All cited sources were thoroughly reviewed by our team to ensure their quality, reliability, currency, and validity. The bibliography of this article was considered reliable and of academic or scientific accuracy.
- Bilbao, Alvaro (2015) El cerebro del niño explicado a los padres. Plataforma Actual. https://alvarobilbao.com/el-cerebro-del-nino-explicado-a-los-padres
- Duarte-Rico, L., García-Ramírez, N., Rodríguez-Cruz, E. & Bermúdez-Jaimes. M. (2016). Las prácticas de crianza y su relación con el Vínculo Afectivo. Revista Iberoamericana de Psicología: Ciencia y Tecnología, 9 (2), 113- 124.
- García Retana, J. Á., (2012). La educación emocional, su importancia en el proceso de aprendizaje. Revista Educación, 36(1),1-24.[fecha de Consulta 19 de Mayo de 2023]. ISSN: 0379-7082. Recuperado de: https://www.redalyc.org/articulo.oa?id=44023984007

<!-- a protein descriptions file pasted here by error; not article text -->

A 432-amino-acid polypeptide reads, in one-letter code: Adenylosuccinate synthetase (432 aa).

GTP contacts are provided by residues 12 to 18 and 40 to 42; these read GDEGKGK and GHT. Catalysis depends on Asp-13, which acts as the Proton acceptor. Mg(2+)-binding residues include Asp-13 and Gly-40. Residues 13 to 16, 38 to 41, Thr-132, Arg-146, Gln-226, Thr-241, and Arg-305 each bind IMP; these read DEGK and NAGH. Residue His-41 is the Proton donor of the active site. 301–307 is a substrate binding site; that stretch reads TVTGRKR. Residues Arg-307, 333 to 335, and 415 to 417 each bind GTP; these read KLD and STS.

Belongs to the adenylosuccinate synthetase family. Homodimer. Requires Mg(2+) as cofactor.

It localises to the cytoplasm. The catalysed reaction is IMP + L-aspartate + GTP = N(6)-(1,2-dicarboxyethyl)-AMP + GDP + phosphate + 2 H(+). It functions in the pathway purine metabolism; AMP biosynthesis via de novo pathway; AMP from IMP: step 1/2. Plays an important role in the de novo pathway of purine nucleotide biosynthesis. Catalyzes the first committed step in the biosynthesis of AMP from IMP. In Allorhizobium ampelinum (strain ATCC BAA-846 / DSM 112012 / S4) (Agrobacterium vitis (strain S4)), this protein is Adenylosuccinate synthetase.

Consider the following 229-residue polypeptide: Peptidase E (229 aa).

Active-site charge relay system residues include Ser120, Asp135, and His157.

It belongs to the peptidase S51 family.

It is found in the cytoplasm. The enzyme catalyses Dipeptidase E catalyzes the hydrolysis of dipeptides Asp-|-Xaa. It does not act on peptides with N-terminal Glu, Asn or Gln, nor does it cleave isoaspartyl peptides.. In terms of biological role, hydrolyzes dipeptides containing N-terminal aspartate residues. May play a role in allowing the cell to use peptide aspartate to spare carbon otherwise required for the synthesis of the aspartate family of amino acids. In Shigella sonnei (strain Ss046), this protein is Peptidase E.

- Guerrero, Rafael (2018). Educación emocional y apego. Pautas prácticas para gestionar las emociones en casa y en el aula.Editorial Planeta. España.
- Seitun, Maritchu (2013), Capacitación emocional para la familia, Grijalbo.
- Siegel y Payne Bryson (2015), Disciplina sin lágrimas: una guía imprescindible para orientar y alimentar el desarrollo mental de tu hijo., Penguin Random House Grupo Editorial España.
- Vivas García, M., (2003). La educación emocional: conceptos fundamentales. Sapiens. Revista Universitaria de Investigación, 4(2),0.[fecha de Consulta 19 de Mayo de 2023]. ISSN: 1317-5815. Recuperado de: https://www.redalyc.org/articulo.oa?id=41040202